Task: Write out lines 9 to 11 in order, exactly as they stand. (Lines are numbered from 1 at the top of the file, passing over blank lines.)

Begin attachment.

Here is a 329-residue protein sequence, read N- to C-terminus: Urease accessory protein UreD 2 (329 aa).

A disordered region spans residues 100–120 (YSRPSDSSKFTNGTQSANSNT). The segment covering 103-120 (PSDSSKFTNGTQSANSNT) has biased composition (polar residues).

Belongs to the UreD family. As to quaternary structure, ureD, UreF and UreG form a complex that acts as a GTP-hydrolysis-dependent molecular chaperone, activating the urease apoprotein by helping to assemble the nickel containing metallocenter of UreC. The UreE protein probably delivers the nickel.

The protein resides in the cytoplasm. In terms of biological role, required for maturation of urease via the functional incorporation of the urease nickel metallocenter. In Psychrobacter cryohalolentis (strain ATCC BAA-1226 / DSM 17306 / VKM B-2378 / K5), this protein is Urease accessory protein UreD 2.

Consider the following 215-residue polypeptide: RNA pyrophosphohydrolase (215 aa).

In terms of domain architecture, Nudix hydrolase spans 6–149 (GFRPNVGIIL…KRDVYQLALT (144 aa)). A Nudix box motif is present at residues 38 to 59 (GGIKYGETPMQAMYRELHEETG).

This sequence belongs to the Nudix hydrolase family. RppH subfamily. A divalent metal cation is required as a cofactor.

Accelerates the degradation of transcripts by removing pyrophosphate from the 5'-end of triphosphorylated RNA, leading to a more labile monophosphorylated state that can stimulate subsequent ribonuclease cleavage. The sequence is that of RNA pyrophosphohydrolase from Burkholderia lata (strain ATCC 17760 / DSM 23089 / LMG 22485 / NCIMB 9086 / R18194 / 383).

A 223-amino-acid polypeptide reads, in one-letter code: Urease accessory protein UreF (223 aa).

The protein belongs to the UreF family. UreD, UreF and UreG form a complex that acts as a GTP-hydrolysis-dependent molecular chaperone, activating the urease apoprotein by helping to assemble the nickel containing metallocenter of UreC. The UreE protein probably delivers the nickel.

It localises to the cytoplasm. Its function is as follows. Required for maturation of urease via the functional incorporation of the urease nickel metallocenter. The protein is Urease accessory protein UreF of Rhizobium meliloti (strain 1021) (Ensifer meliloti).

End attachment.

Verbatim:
A 223-amino-acid polypeptide reads, in one-letter code: Urease accessory protein UreF (223 aa).

The protein belongs to the UreF family. UreD, UreF and UreG form a complex that acts as a GTP-hydrolysis-dependent molecular chaperone, activating the urease apoprotein by helping to assemble the nickel containing metallocenter of UreC. The UreE protein probably delivers the nickel.

It localises to the cytoplasm. Its function is as follows. Required for maturation of urease via the functional incorporation of the urease nickel metallocenter. The protein is Urease accessory protein UreF of Rhizobium meliloti (strain 1021) (Ensifer meliloti).